This article by Mike Pentelow is reproduced by kind permission of Fitzrovia News, who published it in September 2012.
London's most secret address in the clandestine war against apartheid has been revealed by Ronnie Kasrils, who organised the smuggling of material into South Africa in the 1960s and 70s.
The address was 25 Newman Street, W1 (near the corner of a back alley, Newman Passage, which leads through to Rathbone Street) which he revisited on a guided walk around Goodge Street on July 7.
It was here that he trained anti-apartheid activists how to smuggle in leaflets in false bottomed suitcases, and make explosive devices to scatter them into the air in South Africa.
The experiences of several of these activists are recalled in a new book called "London Recruits, The Secret War Against Apartheid", edited by Ken Keable, with an introduction by Ronnie.
"In this book many of the recruits tried to describe where I took them," said Ronnie. "But none of them got it right, because I did not want them to know the address for security reasons.
"So I took them through lots of back alleys, such as Percy Passage, and Newman Passage, after dark."
He pointed to the back entrance to 25 Newman Street, which is in Newman Passage, with an "Ancient Lights" sign on the wall, where the annexe to the office extended.
Recruits to the cause would first be met by him outside such places as the Dominion Theatre at the bottom of Tottenham Court Road, then taken for a drink in pubs such as the Rising Sun, on the corner of Tottenham Court Road and Windmill Street, the Newman Arms, on the corner of Rathbone Street and Newman Passage, or the Prince of Wales Feathers in Warren Street.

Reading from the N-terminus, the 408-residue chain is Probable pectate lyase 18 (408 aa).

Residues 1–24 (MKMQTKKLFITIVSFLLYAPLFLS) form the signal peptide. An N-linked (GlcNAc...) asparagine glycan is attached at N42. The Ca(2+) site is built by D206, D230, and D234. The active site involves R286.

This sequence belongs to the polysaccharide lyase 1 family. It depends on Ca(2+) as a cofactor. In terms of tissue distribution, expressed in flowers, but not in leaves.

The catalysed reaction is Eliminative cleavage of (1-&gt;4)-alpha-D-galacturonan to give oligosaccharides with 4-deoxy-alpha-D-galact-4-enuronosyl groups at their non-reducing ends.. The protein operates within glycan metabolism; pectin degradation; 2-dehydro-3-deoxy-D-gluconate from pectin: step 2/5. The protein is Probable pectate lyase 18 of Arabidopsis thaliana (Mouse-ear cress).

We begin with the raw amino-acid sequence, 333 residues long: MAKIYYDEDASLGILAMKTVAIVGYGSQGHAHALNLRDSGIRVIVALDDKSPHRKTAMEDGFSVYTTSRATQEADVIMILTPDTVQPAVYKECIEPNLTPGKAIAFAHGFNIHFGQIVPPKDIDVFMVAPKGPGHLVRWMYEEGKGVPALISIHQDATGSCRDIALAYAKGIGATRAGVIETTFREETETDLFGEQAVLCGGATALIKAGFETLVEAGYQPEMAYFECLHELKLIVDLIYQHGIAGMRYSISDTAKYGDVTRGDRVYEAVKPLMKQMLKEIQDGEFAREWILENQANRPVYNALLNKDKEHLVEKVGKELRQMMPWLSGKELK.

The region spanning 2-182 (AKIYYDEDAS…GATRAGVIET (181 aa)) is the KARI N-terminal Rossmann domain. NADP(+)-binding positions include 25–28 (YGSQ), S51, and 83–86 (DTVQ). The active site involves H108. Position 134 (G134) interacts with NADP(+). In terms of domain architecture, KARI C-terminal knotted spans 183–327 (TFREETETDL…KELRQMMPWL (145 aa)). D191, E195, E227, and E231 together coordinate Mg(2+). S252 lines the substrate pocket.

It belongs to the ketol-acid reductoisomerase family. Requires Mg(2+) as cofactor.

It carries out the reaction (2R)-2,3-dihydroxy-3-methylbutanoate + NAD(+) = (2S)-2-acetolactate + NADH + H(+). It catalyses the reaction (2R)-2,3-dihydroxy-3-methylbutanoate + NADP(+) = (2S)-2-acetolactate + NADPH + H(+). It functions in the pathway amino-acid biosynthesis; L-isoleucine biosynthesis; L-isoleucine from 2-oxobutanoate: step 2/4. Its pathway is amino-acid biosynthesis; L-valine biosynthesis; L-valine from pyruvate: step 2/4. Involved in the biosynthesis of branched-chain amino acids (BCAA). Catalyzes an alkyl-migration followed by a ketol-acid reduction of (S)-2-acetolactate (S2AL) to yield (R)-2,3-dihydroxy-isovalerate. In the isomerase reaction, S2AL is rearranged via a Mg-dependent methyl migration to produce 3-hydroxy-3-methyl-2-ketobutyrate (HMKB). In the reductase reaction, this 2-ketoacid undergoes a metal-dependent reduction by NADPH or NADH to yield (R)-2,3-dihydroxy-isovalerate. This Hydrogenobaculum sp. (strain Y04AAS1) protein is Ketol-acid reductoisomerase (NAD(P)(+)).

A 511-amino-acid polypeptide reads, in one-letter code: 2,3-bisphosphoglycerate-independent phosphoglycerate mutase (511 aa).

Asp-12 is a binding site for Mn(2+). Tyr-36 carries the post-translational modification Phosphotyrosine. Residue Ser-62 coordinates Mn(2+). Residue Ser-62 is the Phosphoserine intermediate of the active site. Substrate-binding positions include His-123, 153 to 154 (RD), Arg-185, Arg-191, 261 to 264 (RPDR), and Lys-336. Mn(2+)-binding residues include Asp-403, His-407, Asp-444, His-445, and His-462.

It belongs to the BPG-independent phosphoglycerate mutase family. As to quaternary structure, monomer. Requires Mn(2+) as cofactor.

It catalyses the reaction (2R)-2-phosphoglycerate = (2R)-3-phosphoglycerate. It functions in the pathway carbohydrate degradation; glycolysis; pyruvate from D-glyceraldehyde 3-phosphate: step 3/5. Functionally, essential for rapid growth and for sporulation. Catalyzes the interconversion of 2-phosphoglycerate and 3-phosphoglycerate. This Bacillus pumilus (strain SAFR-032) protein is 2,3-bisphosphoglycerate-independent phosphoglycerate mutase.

Then they would be taken to 25 Newman Street. "The annex was ideal for our purpose as it was very secluded and the area was deserted in the evening," he said.
The office was being used entirely without the knowledge of its occupants, accountants Felton & Partners. Ronnie was able to gain access at night because Barry Feinberg, another South African exile, was working on a different floor in the same building, and was able to supply a key.
"Here was where we prepared them for trips to South Africa," he said. "The false bottomed suitcases were very heavy, about 5 kg empty. We taught them how to take precautions to make sure they were not being followed by various counter surveillance methods, and how to assemble various gadgets such as the leaflet bombs. These were baskets with a small amount of gunpowder and a simple clock device. Once the circuit was completed it would explode and throw the leaflets as high as these buildings.
"We also made miniaturised tape recordings which were put in boxes and then chained to railings for making street broadcasts. We put imitation booby traps on them to stop the police tampering with them.
"One of our recruits, Eddie Adams, placed one above ground on railings by a garage. When it went off a former Rhodesian policeman stopped his car to listen to it. He reported to the Cape press that he had never seen crowds so excited by it in all his career. So it was very successful.
"The recruits did not know it, but we synchronised it so that several went off at the same time in all the main cities and ports. We had tremendous results from this."
Ronnie praised the courage of those who undertook these clandestine missions. "They were prepared to be our secret agents and smugglers knowing how dangerous it was, as they would be tortured and imprisoned if caught," he said.
"Sean Hosey, an Irish comrade, for instance, was smuggling over false identity documents for a freedom fighter who had got into South Africa. Unknown to us this freedom fighter had been captured and tortured to give away addresses. So the police wrote to us pretending to be him asking for assistance. Sean went to a house in a village near Durban and gave the code words. He was met by the barrel of a revolver, was tortured and spent five years in prison.